Creepy Isle of Skye Mannequins!

skye1
skye1

If you're a long time reader of this site, you know my affinity for creepy mannequins in historical settings, so there was no disappointment when I made my way to the Isle of Skye and visited the Skye Museum of Island Life. Skye is a beautiful place, that's no joke, but I'm pretty sure I don't think I would have enjoyed living there in the olden timey days. In the first place, you'd have to speak Gaelic and also live in a hut with grass for a roof.

That's a picture of the local blacksmith on the left there. He would have been like your best friend, what with all the horeshoes you had to get made and farm implements that needed to be fixed.

skye2
skye2

The main problem with Skye is that it's just too windy. Actually, if Scotland in general could get a grasp on this whole wind situation, it would make the place a lot more tolerable.

I spotted the museum from the side of the road and decided to pull over. Normally, I'd take a pass at places like this, but the museum charge was a little over $3.00 (US) so I figured I'd take a chance.

The museum consisted of a number of cottages representing different parts of island life - the schoolhouse, the blacksmith shop, the weaving cottage, and the farmhouse. For some reason, they had pictures everwhere that said no photography. Which is odd, because it's not like we're dealing with museum quality exhibits here. So all of these pictures were taken illegally.....by someone else....and then passed to me. The farmhouse probably had the best creepy mannequins of all. Here an old timey farmer and his wife were warming themselves by the fire, because it was probably July and still windy and cold as shit.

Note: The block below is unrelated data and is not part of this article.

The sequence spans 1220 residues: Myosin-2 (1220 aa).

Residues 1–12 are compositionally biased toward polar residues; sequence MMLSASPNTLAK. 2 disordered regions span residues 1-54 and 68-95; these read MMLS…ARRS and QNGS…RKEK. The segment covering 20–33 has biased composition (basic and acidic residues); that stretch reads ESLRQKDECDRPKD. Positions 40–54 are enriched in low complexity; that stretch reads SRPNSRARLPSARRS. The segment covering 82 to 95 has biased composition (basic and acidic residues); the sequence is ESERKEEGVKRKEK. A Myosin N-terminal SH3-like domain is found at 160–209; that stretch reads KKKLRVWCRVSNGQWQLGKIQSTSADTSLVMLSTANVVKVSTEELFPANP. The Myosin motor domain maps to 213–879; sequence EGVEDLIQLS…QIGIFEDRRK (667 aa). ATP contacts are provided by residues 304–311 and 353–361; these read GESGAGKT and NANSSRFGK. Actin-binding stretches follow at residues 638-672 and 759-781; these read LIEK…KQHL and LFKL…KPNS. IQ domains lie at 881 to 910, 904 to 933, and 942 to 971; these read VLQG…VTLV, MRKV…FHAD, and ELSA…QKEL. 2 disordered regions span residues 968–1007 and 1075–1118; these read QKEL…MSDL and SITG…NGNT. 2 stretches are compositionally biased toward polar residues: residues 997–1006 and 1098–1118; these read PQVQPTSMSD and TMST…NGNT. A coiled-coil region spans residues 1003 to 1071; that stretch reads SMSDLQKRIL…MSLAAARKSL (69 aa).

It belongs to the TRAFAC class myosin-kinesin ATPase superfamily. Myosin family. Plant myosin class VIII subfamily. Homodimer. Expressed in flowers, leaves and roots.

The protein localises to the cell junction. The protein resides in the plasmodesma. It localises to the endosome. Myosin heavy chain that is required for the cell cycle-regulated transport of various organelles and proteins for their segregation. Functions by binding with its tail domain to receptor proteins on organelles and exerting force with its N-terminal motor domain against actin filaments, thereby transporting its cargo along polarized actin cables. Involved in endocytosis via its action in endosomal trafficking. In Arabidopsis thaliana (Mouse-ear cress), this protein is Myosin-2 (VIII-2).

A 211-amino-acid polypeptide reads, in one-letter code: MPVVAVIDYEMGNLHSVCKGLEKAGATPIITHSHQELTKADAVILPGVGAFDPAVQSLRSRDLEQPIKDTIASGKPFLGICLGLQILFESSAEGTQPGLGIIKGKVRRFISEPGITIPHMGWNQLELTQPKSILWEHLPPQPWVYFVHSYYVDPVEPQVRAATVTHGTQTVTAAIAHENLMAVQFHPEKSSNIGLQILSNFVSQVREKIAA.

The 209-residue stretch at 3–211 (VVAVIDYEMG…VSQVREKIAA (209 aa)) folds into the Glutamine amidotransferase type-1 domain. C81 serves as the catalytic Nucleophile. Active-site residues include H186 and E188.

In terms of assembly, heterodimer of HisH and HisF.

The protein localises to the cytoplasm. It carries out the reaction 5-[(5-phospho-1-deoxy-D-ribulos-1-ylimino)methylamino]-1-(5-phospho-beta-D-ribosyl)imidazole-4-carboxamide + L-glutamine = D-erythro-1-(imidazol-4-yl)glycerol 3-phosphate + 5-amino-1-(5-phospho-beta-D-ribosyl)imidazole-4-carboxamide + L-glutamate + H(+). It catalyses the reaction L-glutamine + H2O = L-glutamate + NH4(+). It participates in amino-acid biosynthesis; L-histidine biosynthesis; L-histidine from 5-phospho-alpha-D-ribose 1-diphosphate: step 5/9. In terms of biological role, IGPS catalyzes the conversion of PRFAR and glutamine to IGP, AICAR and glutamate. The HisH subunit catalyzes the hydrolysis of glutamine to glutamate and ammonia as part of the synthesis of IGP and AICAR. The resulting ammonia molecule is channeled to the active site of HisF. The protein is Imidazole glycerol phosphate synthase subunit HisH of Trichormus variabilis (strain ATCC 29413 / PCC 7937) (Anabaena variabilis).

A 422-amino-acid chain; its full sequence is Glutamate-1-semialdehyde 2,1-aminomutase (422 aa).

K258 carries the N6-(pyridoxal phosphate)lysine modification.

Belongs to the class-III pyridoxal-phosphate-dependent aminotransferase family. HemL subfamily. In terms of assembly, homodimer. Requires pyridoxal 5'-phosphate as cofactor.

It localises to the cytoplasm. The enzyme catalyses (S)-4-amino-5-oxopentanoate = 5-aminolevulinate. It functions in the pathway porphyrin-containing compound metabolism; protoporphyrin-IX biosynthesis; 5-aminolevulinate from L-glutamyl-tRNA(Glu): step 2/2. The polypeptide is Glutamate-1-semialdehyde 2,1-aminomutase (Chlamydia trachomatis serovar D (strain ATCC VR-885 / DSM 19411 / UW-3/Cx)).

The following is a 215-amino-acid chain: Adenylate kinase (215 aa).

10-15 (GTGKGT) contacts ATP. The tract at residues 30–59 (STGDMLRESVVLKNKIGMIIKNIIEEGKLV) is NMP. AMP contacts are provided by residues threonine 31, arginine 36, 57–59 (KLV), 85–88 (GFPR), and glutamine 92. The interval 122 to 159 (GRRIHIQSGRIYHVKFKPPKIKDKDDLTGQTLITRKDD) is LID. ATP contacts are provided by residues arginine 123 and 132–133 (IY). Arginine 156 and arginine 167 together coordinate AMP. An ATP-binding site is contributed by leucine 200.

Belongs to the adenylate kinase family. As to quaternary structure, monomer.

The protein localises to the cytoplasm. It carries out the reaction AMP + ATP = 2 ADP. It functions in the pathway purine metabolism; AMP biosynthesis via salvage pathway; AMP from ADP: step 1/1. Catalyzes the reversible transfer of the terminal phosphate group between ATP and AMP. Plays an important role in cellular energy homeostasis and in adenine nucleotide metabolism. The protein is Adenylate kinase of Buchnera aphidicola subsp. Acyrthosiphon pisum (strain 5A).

skye-farm

That's the farmer's wife over there to the left. They were setup in their chairs next to the fireplace and conveniently close to the bedroom in case they needed to "get some lovin' on".

I also kept bumping my head on everything. I think everyone was shorter in the olden days.

Overall, it was a cool museum and didn't feel too "tourist trap-y" until I got to an exhibit labelled "How Things Used to Be".

This was basically a collection of invoices and receipts from back in the 1920s and 1930s when they used to use their crazy currency here and so all the prices read like: 1d 2s, two guineas, one crown, two bob, penny farthing etc.

So start saving your Walmart receipts now. You never know when they might end up in a museum one day.